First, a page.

STARLIGHT — The several hundred in attendance at this year's Red Cross Humanitarian Gala at Huber's Plantation Hall had more in common than being neighbors in Southern Indiana.

They came to the event, sponsored by the Bales Foundation, as stewards of service to their communities, to support the organization that helps so many not just locally but across the globe. But five of those were bestowed with special honors, as this year's Red Cross Humanitarians.

Barbara Anderson, Carl and Mary Kagin Kramer, Darrell Voelker and Victoria Southern were chosen as representatives from Clark, Floyd and Harrison counties, for work they do each day to make their communities better.

They each come from different backgrounds and give in different ways — Carl and Mary Kagin Kramer, honored as a couple, have hundreds of years of experience between them in service through such organizations as the Red Cross, the Rotary Club of Jeffersonville and the Boy Scouts of America.

"This means a lot to us," Mary said. "We have been involved in the Red Cross and other community activities for so many years."

Through their years together, they support one another in their endeavors to give back. Mary recruited Carl into the Red Cross and Rotary, for example, while Carl in turn got his wife involved in Boy Scouts.

"It's also a way of sharing a common life together," Carl said, of their combined service. "There are common threads in our background that made it such a natural kind of thing to do."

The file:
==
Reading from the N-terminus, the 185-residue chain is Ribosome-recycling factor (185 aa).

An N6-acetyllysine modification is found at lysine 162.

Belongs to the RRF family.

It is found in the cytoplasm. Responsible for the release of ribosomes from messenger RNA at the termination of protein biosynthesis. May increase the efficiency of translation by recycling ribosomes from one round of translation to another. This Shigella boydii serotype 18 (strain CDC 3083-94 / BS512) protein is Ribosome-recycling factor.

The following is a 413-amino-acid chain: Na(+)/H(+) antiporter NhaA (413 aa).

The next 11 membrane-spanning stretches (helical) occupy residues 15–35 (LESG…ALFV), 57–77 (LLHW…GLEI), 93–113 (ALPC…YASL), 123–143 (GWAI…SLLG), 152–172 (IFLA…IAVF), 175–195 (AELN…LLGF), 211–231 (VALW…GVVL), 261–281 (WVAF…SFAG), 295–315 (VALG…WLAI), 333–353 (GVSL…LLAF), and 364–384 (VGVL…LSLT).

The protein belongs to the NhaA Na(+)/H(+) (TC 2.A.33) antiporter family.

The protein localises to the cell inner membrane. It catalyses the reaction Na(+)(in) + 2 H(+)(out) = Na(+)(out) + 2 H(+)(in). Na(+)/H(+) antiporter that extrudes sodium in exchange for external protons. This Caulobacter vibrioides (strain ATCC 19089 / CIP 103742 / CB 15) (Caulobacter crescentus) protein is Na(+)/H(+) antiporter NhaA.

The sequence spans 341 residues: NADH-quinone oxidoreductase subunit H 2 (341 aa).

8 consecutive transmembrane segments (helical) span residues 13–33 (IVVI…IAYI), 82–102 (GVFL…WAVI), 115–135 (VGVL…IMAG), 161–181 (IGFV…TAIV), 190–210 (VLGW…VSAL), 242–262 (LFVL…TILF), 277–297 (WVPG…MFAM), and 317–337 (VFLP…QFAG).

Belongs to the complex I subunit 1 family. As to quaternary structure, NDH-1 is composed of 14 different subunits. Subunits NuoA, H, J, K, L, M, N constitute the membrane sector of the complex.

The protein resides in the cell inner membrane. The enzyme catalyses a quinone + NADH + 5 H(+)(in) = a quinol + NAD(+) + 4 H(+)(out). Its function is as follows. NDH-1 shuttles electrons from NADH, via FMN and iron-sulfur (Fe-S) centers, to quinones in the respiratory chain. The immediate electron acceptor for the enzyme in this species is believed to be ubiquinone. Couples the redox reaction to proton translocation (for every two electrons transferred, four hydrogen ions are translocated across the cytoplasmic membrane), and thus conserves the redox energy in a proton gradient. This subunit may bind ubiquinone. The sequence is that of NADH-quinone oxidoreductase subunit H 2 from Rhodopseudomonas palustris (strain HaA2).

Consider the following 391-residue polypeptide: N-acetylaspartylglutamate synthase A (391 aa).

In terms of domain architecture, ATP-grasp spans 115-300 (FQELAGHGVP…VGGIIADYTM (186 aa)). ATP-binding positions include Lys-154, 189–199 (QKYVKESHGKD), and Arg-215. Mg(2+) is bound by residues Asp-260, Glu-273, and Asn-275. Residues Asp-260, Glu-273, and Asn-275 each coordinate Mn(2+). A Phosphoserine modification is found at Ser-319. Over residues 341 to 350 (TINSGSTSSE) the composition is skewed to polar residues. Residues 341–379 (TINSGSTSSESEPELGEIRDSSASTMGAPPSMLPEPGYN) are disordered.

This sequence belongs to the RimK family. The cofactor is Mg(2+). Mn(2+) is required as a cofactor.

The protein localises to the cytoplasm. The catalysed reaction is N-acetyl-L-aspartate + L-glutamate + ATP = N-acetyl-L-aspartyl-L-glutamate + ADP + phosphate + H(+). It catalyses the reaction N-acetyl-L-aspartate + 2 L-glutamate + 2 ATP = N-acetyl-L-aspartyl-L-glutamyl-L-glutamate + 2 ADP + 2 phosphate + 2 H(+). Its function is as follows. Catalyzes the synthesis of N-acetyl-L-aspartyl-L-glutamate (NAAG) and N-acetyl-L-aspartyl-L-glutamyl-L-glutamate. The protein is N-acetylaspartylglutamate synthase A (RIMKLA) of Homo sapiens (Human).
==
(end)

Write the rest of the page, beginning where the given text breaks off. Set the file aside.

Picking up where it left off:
Anderson, representing this year's Floyd County recipient, has worked for years with families and those experiencing homelessness and addiction, and has worked to fight for policy changes to help end social injustices. It started at home, in a family that taught her how to give. One of the first experiences she had was working at an orphanage.

"It was a neat experience and taught me about how a lot of families were in trouble," she said, adding that "volunteerism is at the core" of the groups and projects in which she's involved.

She thanked her family, Clark County CARES, all those in the audience who have ever donated to Haven House, the homeless shelter she runs in Jeffersonville.

"I couldn't be up here without people like you behind me," she said.

Voelker also grew up in service, looking up to his older brothers and sisters who give a lot of themselves to the community.

"Volunteering wasn't something I ever had to be told to do," he said. "We just did it.

"When we do something for ourselves, it dies with us. When we do for others, it lives forever."

Southern, a Jeffersonville High School student who won this year's youth humanitarian award, which was sponsored by Karl Truman Law, got involved with volunteering through her church, Eastside Christian, and through JROTC.

"It's amazing the impact you can make on people's lives whenever you're working through service," she said.

And as for being honored as a humanitarian, Southern said she was grateful to be able to "surround myself with people who have the same goals as me."

Jennifer Adrio, CEO of the American Red Cross, spoke of the heroism of such volunteer work — because so many give of their time, 91 cents of every dollar raised by Red Cross is able to go back into services for the communities that need them.

"Volunteers are the lifeblood of the Red Cross," she said. There are about 260 volunteers in Southern Indiana alone.

The event raised more than $10,000 in a matter of minutes during a Mission Moment; everyone who donated was asked to stand up and members of the Jeffersonville Fire Department brought them a token of appreciation. More funds were raised through table sponsorships, a silent auction and other donations.

Aprile Rickert is the crime and courts reporter at the News and Tribune. Contact her via email at or by phone at 812-206-2115. Follow her on Twitter: @Aperoll27.